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Laws of Creation

Laws of Creation: Property Rights in the World of Ideas

Ronald A. Cass
Keith N. Hylton
Copyright Date: 2013
Published by: Harvard University Press
Pages: 266
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  • Book Info
    Laws of Creation
    Book Description:

    Cass and Hylton explain how technological advances strengthen the case for intellectual property laws, and argue convincingly that IP laws help create a wealthier, more successful, more innovative society than alternative legal systems. Ignoring the social value of IP rights and making what others create “free” would be a costly mistake indeed.

    eISBN: 978-0-674-06764-6
    Subjects: Law, Economics

Table of Contents

  1. Front Matter
    (pp. [i]-[vi])
  2. Table of Contents
    (pp. [vii]-[x])
  3. 1 Ideas, Property, and Prosperity
    (pp. 1-12)

    Ideas are the engines of progress and prosperity. The first man to realize how to make fire and to use it to cook and provide warmth, the first to domesticate animals, the first to use a wheel to move loads across space, gave their societies an advantage in the race to survive.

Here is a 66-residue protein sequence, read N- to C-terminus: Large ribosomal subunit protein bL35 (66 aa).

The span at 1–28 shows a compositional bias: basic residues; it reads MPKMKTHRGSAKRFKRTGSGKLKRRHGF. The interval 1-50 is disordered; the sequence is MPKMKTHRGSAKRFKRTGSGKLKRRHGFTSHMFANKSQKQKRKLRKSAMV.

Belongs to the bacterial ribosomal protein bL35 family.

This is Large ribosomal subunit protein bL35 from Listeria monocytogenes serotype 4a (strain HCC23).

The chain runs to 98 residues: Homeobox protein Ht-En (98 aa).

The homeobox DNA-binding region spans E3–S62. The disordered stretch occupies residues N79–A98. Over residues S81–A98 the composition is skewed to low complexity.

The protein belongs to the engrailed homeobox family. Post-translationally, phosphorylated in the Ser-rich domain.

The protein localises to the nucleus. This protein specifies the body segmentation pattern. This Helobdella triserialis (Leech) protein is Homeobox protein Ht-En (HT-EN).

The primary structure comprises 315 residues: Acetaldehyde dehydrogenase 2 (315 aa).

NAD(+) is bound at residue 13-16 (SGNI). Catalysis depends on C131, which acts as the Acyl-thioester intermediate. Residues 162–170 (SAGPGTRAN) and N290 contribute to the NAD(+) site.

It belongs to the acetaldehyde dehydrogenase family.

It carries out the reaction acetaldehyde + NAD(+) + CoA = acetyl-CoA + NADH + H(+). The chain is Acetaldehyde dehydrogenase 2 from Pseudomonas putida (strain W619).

Hoary examples make ready reminders of the power of ideas, but modern life abounds in illustrations of the way ideas change our world. Consider, for example, that life expectancy at the end of the twentieth century was more than one-and-a-half times what it was at that century’s outset.¹...

  4. 2 Rights to Property
    (pp. 13-31)

    Although the concepts of “property” and “property rights” are ancient, they remain subjects of debate. The core of the debate traces to the nature of property itself.

    It is common to think of property as something obvious. We have things; they are our things; those things are our property. What could be simpler? And if something is my property, then I must have the right to control it. After all, I don’t think about whether I need to ask your permission to read a book in my home or to turn on my computer. The things in my possession are...